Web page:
[Transcribed by Megan Stevens]
Sir, — In the discussion which took place in the House of Commons on Thursday, when the army estimates were under consideration, Sir M. Peto, after praising the superior efficiency of the Administration of the French and Sardinian armies, stated as of his own knowledge that “hundreds of horses were starving in the Crimea, while ships lay in Balaklava harbour containing large quantities of hay which routine prevented being made available in the emergency.”
Had Sir M. Peto stated this as a common report, I should not have thought it necessary to notice it; but when he states it as a fact coming within his own knowledge, I trust you will permit me through the medium of your columns to contradict this assertion. Subsequent to the arrival in the Crimea of the railway authorities, of whom Sir M. Peto was, I believe, one, no deficiencies of forage occurred with the army; he is therefore incorrect in stating the fact as being within his own knowledge; and previous to the arrival of the railway officials, when there had been a deficiency in the issues to the troops, while vessels laden with forage were lying in the harbour, the deficiency was in no degree owing to the observance of routine, but was owing entirely to the whole of the forage having at that period consisted of loose chopped straw (chaff) which it was found utterly impossible in the circumstances in which we were placed to land in sufficient quantities to meet the consumption of the army. And that the forage was exclusively of this description was owing to the authorities in England (when they did at length commence to send out forage for the use of the army in the Crimea) having persisted in sending out only half the quantity for which they had received a requisition from the Commissary-General, although they knew of the state of destitution to which the army had been reduced by the loss, in the storm of the 14th of November, of all the pressed hay in the possession of the Commissariat, and had been apprised also of the impossibility of landing loose chopped straw in sufficient quantities.
If we desire to improve our army administration, that object will not be attained by attributing the evils experienced on former occasions to a wrong cause, and thus diverting the remedies from the proper channel.
The superior efficiency of the French Intendance or Commissariat in embarking and disembarking stores, which Sir M. Peto so much admires, is owing to the fact that the transport vessels required for the conveyance of supplies for the French army are engaged by and are entirely under the control of the Intendance, while the British Commissariat is dependent for the requisite supply of sea transport on the navy under whose control the vessels remain, even while employed in the service of the Commissariat, so that it frequently happened during the war in the Crimea that Commissariat vessels, when only half unladen, were despatched by the naval authorities on other services, for which they had to provide, and which they at the moment considered to be of more importance.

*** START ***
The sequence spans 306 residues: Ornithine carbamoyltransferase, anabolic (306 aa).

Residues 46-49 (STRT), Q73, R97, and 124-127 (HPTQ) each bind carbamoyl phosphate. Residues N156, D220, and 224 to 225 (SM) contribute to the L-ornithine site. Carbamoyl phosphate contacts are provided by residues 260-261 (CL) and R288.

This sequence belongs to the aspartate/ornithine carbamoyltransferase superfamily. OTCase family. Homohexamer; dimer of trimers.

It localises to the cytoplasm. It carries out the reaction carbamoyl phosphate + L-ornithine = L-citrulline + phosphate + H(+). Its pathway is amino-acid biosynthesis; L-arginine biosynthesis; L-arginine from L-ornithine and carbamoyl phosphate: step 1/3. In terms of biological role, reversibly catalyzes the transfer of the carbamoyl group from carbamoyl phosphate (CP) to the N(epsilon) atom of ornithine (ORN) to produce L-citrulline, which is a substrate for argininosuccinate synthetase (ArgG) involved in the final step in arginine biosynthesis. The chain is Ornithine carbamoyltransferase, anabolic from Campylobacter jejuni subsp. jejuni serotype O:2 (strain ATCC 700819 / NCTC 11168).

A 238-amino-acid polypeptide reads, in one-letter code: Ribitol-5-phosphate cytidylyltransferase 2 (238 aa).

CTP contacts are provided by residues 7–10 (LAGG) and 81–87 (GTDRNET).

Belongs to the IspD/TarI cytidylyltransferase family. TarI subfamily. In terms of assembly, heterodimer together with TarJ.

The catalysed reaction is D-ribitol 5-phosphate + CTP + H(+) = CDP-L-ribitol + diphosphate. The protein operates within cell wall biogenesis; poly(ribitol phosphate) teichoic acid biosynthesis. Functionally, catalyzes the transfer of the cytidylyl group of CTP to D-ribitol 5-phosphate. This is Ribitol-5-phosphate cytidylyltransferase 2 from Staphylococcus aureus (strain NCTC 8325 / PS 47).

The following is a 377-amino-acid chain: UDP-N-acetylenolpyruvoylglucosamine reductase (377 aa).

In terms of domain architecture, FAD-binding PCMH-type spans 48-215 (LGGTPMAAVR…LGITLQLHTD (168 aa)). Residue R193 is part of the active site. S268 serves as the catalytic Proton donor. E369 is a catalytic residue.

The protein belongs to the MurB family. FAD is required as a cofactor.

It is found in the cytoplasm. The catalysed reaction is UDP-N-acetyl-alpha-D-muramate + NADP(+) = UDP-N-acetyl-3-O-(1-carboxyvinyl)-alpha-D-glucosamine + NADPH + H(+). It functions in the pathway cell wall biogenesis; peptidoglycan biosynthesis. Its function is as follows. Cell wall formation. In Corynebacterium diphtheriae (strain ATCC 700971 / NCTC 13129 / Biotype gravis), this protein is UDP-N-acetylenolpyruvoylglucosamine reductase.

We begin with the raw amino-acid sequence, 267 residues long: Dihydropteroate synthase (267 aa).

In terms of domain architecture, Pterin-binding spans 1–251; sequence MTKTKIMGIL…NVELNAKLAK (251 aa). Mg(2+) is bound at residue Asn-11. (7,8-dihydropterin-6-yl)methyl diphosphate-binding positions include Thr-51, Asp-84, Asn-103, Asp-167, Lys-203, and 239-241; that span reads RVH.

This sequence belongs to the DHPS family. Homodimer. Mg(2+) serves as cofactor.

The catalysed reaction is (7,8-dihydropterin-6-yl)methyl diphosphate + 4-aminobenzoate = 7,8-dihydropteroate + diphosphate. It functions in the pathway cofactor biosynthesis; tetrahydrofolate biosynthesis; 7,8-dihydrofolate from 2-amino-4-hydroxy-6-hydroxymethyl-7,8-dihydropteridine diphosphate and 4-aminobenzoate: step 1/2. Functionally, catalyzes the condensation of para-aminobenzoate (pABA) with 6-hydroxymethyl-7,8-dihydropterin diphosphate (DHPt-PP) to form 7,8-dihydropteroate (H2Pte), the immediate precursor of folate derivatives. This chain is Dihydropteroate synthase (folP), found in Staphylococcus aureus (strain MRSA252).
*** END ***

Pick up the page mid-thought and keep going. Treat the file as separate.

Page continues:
To this dependence of the Commissariat upon the navy for sea transport was also owing the short supply of fresh meat received by the troops in the Crimea in the month of December, the navy having been unable to comply with the urgent demands of the Commissary-General for vessels for the conveyance of live cattle as well as of transport animals. Lord Raglan had, indeed, in the then critical position of the allied armies, given on one occasion a written memorandum to the effect that the service of conveying cattle was to be considered secondary to that of conveying French and Turkish troops from Marseilles and Varna to Sebastopol and Eupatoria. The naval authorities were from this cause not only unable to meet the Commissariat requisitions for more vessels, but exercised the power of control they possessed by appropriating or detaining for purposes connected with the defence of Eupatoria the few cattle vessels which were already attached to the Commissariat. You will thus perceive that the navy provided for unforeseen services at the expense of the Commissariat, while the Commissary-General has been made responsible for the deficient supply of fresh meat; and I may here mention that a few steam transports, which, owing to the representations of the Commissary, had been placed by the Admiralty under his exclusive control, were subsequently re-transferred by order of Lord Panmure, when Secretary for War, to the control of the navy.
Sir M. Peto must have acquired in the exercise of his trades of builder and railway contractor much valuable experience, which could not fail to make him a useful member of Parliament if he would only speak on subjects on which he is well informed; but if he is to speak, as he has done on this and a previous occasion, on matters with which he is imperfectly acquainted, he may rely upon it that his character as a legislator will sink below par.
I remain, Sir, your most obedient servant,
A COMMISSARIAT OFFICER WHO SERVED IN THE CRIMEA.